Fiat Industrial Q3 profits up 30 percent
MILAN (AP) — Fiat Industrial SpA, the Italian maker of trucks, farming and construction equipment, reported a 30 percent increase in third-quarter earnings Wednesday on "robust" sales of tractors and farm combines.
Net profit was €260 million ($337 million) in the quarter ending Sept. 30, up from €182 million last year. Revenues were €6.3 billion ($8.2 billion).
Fiat Industrial, which is based in the northern city of Turin, firmed up its full-year forecasts for the capital goods business, which was spun off from the Italian car business last year. It said net income for the year would total €900 million on revenues above €25 billion.
It also pushed up its forecast for trading profit — or earnings before interest, taxes and one-time items — to in excess of €2 billion from a more conservative range, and raised the range of industrial debt as high as €1.5 billion.
While the CNH agricultural equipment business reported strong sales, driven by high horsepower tractors in North America, Fiat Industrial said revenues at its Iveco truck business was hurt by weak European demand. The contraction in truck sales also hurt performance of the powertrain division, which reported a 13 percent decline in revenues.
Fiat Industrial Chairman Sergio Marchionne has proposed full integration with U.S.-based CNH, already 88-percent owned by the Italian company. CNH advisers rejected the deal earlier this month. Marchionne, who is pressing to salvage the deal, told analysts he is in talks and that the deal "is going to be more expensive than the offer we made."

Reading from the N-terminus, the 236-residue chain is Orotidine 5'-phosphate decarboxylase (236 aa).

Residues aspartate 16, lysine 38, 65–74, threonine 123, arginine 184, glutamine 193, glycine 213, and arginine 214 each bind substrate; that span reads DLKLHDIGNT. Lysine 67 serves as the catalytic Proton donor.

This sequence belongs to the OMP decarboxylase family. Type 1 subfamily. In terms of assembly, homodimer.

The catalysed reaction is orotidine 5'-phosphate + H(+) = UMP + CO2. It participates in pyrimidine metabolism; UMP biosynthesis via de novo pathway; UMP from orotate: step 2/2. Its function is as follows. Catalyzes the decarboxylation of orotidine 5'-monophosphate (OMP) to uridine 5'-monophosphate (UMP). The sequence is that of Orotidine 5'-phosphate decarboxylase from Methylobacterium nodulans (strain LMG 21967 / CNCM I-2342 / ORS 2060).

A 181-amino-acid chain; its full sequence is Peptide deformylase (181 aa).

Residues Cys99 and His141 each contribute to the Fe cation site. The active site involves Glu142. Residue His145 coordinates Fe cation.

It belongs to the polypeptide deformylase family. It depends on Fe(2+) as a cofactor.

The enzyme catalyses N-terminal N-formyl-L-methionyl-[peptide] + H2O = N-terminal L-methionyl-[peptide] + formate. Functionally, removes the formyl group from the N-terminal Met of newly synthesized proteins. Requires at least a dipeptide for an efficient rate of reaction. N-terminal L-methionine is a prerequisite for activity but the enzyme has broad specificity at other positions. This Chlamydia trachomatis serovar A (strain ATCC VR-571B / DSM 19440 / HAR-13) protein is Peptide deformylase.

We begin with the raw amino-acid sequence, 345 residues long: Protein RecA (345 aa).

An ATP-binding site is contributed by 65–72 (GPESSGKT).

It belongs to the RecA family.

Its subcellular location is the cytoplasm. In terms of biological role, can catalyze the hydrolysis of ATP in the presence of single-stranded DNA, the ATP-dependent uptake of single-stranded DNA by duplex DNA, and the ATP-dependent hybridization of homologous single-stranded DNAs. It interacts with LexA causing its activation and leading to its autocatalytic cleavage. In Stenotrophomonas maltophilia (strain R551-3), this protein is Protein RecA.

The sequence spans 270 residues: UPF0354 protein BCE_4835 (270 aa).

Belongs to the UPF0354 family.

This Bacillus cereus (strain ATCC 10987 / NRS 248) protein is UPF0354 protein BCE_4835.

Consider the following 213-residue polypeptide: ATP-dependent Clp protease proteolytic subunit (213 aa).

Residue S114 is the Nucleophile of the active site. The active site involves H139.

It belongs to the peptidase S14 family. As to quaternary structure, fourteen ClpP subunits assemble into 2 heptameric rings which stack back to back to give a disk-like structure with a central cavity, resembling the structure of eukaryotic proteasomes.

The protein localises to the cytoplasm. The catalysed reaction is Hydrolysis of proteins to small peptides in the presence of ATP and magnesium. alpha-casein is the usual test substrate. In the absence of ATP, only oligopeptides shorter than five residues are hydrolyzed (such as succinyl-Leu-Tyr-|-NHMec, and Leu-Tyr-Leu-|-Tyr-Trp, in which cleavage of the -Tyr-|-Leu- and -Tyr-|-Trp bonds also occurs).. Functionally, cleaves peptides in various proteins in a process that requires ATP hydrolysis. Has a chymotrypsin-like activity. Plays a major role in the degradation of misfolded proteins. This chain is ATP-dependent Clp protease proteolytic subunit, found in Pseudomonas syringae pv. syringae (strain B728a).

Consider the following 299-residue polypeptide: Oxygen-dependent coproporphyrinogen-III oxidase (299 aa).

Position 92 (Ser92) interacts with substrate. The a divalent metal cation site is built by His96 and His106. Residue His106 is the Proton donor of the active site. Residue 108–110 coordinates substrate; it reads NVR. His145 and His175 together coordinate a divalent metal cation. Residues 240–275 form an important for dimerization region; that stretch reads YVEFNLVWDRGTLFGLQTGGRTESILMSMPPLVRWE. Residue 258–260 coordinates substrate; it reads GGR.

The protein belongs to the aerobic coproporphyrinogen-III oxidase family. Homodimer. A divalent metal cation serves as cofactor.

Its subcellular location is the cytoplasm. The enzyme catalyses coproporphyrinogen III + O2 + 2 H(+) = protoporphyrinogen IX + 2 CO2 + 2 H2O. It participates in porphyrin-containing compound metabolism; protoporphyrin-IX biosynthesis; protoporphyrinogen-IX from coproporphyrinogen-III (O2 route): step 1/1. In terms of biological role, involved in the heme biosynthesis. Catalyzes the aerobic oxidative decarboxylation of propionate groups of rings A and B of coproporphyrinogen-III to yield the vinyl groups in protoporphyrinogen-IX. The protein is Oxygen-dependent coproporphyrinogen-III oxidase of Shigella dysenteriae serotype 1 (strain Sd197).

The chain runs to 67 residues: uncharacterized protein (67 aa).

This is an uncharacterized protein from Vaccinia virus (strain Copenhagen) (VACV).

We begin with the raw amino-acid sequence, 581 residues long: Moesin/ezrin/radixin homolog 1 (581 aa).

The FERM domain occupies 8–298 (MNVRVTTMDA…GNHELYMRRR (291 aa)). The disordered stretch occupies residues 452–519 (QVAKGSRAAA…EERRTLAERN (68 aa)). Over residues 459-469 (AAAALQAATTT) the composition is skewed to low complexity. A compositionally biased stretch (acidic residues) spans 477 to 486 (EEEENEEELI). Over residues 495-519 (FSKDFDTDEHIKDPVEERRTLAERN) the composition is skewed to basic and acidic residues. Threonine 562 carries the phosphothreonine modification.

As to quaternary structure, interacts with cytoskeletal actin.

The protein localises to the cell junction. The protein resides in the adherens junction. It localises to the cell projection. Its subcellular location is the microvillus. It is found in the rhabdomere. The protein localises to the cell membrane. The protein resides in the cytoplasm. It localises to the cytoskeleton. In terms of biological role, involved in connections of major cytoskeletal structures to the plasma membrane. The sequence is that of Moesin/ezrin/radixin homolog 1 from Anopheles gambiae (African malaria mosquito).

The original offer ruled out paying a premium for shares and instead proposed pooling shares in a new listing in New York and an unidentified European country.
Marchionne said the structure of the new company was unchanged in the discussions. He has previously said the merged company would be based in the Netherlands, and probably would no longer bear the Fiat name.
"My hope is that by the end of this year, we will have the issue resolved on way or another," Marchionne said, repeating his conviction in "the value of bringing all these businesses together."
The merger would create a competitor to major North American capital goods companies, make the company more attractive to investors and help it better access capital markets, Marchionne has said. He is also CEO of carmakers Fiat and Chrysler.
CNH Global N.V., based in the Chicago suburb of Burr Ridge, Illinois, sells farm and construction equipment under the Case and New Holland brands in 170 countries.
Fiat Industrial stock closed up 3 percent at €8.35 on the Milan exchange.